Cognitive Behavioral Therapy is a school of therapy that interferes with both cognitions and behaviors. CBT states that a person’s thoughts create emotions and behavior emerges as a result. Their techniques also aim to interfere with both cognitions and behaviors.
Technique of Receiving Automatic Thoughts
Automatic thoughts are the thoughts that first come to the mind of the person after the event, whose reality has not been questioned and evaluated. The more biased the thought that comes to our mind about the event, the more dysfunctional in our emotions and behavior. CBT says that thoughts are conjectures and can be tested in their assumptions. It does this testing by collecting evidence from one’s thinking.
To get the person’s automatic thought, ‘What were you thinking at that moment?’ the question is posed. In CBT, treatment usually begins with addressing automatic thoughts.
It is to confront the client with the feared situation. It is to encourage them to be exposed to the situation they are worried about equal to the one whose anxiety is decreasing.
It consists of 4 stages.
1- Evaluation phase: Evaluating the anxiety dimension of the client and collecting detailed information about the problem.
2- Preparing the client for therapy: It is cognitively prepared by working with the client’s thoughts.
3- Exposure: It is confrontation and encouragement until the anxiety and fear decrease and disappear.
4- Self-control phase: Encouraging him to become his own therapist in order to consolidate the gains he has made throughout the sessions. Frequent encouragement about anxiety-provoking situations.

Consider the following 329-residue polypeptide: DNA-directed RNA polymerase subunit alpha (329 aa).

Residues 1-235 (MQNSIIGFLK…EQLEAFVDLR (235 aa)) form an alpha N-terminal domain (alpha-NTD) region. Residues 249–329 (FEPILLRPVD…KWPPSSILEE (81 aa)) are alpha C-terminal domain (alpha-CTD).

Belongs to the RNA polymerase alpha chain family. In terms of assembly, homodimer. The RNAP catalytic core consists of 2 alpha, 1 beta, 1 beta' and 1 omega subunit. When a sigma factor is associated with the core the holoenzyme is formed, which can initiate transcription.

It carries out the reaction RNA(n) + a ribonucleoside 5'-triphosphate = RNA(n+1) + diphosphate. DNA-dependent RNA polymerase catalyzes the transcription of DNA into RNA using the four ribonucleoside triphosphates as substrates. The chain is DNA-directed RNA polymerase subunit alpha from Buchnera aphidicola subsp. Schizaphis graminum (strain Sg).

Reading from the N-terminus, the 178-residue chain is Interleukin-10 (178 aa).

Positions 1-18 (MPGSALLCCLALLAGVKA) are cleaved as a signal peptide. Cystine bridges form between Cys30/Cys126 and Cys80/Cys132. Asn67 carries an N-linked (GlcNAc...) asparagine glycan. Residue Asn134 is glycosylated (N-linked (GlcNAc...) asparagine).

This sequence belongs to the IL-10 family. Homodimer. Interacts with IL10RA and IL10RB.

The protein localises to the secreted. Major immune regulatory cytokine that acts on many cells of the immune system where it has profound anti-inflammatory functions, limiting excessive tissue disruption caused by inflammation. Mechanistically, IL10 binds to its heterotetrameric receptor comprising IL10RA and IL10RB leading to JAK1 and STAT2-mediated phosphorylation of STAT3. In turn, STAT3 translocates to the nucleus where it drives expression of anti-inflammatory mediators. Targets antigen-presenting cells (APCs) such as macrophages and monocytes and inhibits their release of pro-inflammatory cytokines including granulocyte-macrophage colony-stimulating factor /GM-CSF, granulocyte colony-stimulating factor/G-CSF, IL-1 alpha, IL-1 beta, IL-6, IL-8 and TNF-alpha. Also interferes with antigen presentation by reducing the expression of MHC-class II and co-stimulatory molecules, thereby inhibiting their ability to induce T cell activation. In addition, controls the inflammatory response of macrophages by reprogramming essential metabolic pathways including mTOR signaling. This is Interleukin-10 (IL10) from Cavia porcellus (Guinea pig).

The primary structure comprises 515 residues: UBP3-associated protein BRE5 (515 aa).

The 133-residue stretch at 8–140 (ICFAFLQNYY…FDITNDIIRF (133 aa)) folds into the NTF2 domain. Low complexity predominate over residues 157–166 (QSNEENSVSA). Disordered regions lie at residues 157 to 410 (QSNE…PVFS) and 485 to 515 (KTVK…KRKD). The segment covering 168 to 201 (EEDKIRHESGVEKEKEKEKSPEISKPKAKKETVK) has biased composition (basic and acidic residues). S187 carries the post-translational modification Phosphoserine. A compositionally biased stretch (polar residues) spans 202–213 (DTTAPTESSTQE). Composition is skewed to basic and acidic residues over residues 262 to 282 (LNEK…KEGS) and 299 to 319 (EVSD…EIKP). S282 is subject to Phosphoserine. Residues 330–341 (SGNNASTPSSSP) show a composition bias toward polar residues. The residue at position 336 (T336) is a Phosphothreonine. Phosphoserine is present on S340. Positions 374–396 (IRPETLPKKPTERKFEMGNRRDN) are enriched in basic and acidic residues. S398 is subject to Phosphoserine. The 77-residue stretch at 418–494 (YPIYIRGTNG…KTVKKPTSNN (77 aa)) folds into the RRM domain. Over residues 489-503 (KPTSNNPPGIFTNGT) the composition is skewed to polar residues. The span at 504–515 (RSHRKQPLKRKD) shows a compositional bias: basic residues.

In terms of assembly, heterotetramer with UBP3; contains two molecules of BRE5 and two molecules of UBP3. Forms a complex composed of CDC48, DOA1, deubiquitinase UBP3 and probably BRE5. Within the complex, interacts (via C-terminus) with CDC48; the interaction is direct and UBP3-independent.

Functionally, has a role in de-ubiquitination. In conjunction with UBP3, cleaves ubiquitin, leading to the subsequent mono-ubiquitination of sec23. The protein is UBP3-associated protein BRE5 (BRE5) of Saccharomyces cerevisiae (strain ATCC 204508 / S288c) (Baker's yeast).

It is to enable the clients to learn the new behavior by observing the behavior of another person.
Symbolic Modeling: We can present the event and characters there as a model by suggesting a movie book about the client’s problem.
Participatory Modeling: Using a real model of what will be taught to the client. It is the technique in which the therapist participates. It is the therapist showing and modeling how to ride a client who cannot ride the escalator.
It is gradually confronting the person with the feared or anxious situation. The goal is to normalize what is feared. It is often used in phobias. First of all, the individual is taught relaxation-breathing exercises. The client is made a list of situations related to the thing he fears from the least frightening to the most frightening. Afterwards, it is gradually revitalized and relaxation exercises are applied. The last is gradually experienced in real life.